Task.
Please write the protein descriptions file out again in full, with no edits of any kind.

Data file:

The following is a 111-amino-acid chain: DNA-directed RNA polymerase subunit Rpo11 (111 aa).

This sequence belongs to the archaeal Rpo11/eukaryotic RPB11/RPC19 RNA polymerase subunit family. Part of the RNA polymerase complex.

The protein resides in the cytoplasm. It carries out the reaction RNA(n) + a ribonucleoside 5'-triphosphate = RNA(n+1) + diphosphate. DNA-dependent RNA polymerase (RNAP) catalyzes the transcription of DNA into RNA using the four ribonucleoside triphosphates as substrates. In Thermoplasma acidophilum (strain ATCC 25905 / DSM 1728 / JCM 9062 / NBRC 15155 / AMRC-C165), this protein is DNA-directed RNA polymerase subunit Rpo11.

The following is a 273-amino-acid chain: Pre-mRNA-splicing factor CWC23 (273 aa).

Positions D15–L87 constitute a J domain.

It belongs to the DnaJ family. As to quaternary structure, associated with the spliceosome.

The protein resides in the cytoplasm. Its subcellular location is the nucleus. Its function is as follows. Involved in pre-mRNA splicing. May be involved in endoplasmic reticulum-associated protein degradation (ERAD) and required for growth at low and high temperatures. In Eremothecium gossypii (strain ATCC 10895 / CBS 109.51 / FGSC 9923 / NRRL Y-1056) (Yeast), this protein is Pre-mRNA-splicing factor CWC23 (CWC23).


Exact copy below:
The following is a 111-amino-acid chain: DNA-directed RNA polymerase subunit Rpo11 (111 aa).

This sequence belongs to the archaeal Rpo11/eukaryotic RPB11/RPC19 RNA polymerase subunit family. Part of the RNA polymerase complex.

The protein resides in the cytoplasm. It carries out the reaction RNA(n) + a ribonucleoside 5'-triphosphate = RNA(n+1) + diphosphate. DNA-dependent RNA polymerase (RNAP) catalyzes the transcription of DNA into RNA using the four ribonucleoside triphosphates as substrates. In Thermoplasma acidophilum (strain ATCC 25905 / DSM 1728 / JCM 9062 / NBRC 15155 / AMRC-C165), this protein is DNA-directed RNA polymerase subunit Rpo11.

The following is a 273-amino-acid chain: Pre-mRNA-splicing factor CWC23 (273 aa).

Positions D15–L87 constitute a J domain.

It belongs to the DnaJ family. As to quaternary structure, associated with the spliceosome.

The protein resides in the cytoplasm. Its subcellular location is the nucleus. Its function is as follows. Involved in pre-mRNA splicing. May be involved in endoplasmic reticulum-associated protein degradation (ERAD) and required for growth at low and high temperatures. In Eremothecium gossypii (strain ATCC 10895 / CBS 109.51 / FGSC 9923 / NRRL Y-1056) (Yeast), this protein is Pre-mRNA-splicing factor CWC23 (CWC23).